Implementing structured document production to support enterprise content management
Published inJyväskylä studies in computing
Within enterprise content management (ECM), the major goal is to develop and deploy systematic solutions for managing documents and other content items. ECM implementation concerns the development and deployment of new content management solutions and practices in an organization. Extensible Markup Language (XML) offers a standardized format for documents supporting the management and preservation of documents as structured documents. However, the deployment of XML may require a demanding standardization process, changes in work practices, and new tools for document management. Consequently, this research explores the implementation of structured document production environments. The focus is on documents that end-users author during ongoing business processes. Moreover, the aim of this study is to increase the understanding of structured document production and to provide a framework for XML standardization. The framework enables the analysis and development of a structured document production environment in an organization. This research follows the design science and case study approaches. The standardization of the Finnish Parliamentary documents in the Government of Finland and in the Finnish Parliament is used as the major case environment for analyzing structured document production. This case is compared to two other cases. By analyzing these cases and the previous literature, content production strategies are introduced, and challenges to XML standardization are presented. In addition, models for XML document management are proposed. This study shows that an XML document management environment is a complex combination of varying content items, processes, actors with diverse backgrounds, and evolving systems. Structured document production is a strategic choice requiring management and end-user commitment during the standardization process. The usability of novel tools requires special focus. This research shows that developing custom-designed editors, hiding document structures from users, and automating document and metadata creation increase user acceptance of novel tools and practices. ...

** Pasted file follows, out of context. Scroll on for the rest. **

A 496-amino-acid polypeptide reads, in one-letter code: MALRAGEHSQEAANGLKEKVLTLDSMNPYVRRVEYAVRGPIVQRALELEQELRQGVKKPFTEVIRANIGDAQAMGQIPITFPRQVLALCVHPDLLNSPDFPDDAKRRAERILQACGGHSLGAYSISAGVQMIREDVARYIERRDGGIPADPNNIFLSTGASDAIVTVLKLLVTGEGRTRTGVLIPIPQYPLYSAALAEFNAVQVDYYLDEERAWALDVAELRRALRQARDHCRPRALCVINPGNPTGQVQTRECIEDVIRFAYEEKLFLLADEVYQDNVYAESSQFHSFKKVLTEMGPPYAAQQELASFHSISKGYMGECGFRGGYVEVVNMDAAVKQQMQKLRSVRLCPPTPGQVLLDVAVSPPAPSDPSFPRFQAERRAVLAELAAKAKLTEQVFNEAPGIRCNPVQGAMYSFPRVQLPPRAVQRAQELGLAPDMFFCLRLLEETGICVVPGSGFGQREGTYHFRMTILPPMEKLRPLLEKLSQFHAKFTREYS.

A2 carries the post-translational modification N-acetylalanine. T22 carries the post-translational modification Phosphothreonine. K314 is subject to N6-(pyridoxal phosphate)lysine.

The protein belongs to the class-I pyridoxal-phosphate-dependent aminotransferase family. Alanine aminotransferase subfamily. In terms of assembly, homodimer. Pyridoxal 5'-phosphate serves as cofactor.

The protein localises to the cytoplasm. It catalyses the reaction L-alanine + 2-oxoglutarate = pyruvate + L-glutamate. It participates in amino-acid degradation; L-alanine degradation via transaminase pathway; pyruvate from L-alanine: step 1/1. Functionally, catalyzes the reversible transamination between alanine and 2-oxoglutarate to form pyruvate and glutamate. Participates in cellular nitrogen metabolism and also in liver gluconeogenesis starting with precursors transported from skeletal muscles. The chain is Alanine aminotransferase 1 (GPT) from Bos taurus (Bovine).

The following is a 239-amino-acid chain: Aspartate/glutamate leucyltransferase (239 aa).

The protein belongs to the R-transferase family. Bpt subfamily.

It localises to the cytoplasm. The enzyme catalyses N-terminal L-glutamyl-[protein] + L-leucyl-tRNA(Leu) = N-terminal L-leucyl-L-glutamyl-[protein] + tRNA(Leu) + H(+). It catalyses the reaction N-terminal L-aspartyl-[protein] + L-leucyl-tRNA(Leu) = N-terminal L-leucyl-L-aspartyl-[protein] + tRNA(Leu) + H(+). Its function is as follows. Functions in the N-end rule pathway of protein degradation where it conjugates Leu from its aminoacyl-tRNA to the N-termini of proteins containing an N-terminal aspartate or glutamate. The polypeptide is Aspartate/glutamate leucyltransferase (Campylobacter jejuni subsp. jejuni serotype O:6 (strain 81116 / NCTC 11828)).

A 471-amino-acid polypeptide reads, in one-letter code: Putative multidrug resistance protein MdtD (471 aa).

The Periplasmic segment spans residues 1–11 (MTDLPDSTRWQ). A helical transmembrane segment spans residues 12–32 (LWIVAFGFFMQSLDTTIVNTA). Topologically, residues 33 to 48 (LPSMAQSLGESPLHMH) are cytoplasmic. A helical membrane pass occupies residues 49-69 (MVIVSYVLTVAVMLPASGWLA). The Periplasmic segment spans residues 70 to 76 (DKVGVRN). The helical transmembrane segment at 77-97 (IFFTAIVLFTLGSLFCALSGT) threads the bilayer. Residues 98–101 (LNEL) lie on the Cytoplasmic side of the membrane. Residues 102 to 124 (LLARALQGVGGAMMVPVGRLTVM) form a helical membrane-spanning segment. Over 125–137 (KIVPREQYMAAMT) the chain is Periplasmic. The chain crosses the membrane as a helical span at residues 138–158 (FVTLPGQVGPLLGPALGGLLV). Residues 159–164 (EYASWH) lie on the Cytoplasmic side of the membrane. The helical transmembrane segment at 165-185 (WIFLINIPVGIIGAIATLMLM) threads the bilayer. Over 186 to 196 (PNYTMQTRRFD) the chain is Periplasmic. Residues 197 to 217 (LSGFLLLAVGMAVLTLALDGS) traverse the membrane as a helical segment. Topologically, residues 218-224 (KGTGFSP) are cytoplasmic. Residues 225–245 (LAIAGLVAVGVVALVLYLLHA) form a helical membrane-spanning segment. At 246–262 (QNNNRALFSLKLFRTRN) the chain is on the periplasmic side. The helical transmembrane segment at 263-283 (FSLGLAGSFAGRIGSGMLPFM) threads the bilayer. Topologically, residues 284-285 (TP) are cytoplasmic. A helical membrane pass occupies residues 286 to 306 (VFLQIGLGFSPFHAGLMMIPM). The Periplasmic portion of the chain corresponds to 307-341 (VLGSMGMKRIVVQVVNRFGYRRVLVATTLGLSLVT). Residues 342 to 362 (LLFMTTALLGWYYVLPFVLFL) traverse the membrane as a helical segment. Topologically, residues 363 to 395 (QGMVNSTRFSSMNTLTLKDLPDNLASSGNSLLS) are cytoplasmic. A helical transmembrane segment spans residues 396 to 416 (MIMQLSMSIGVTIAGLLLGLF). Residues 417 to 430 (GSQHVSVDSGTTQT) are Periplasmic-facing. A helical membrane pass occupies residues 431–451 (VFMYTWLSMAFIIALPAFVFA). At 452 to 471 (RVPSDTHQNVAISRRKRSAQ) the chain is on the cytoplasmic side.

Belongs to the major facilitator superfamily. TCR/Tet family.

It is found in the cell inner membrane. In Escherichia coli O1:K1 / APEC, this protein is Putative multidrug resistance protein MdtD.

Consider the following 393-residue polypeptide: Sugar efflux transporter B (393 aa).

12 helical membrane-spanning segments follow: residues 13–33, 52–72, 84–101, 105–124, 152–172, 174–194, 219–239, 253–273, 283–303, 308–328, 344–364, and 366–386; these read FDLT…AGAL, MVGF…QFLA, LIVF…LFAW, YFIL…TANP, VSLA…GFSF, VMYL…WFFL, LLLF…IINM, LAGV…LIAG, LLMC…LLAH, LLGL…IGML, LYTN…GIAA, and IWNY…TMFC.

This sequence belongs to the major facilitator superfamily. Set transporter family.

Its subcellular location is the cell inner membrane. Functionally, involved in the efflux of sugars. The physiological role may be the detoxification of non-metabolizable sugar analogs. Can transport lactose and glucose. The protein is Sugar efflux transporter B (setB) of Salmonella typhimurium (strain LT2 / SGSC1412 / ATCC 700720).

PublisherUniversity of Jyväskylä
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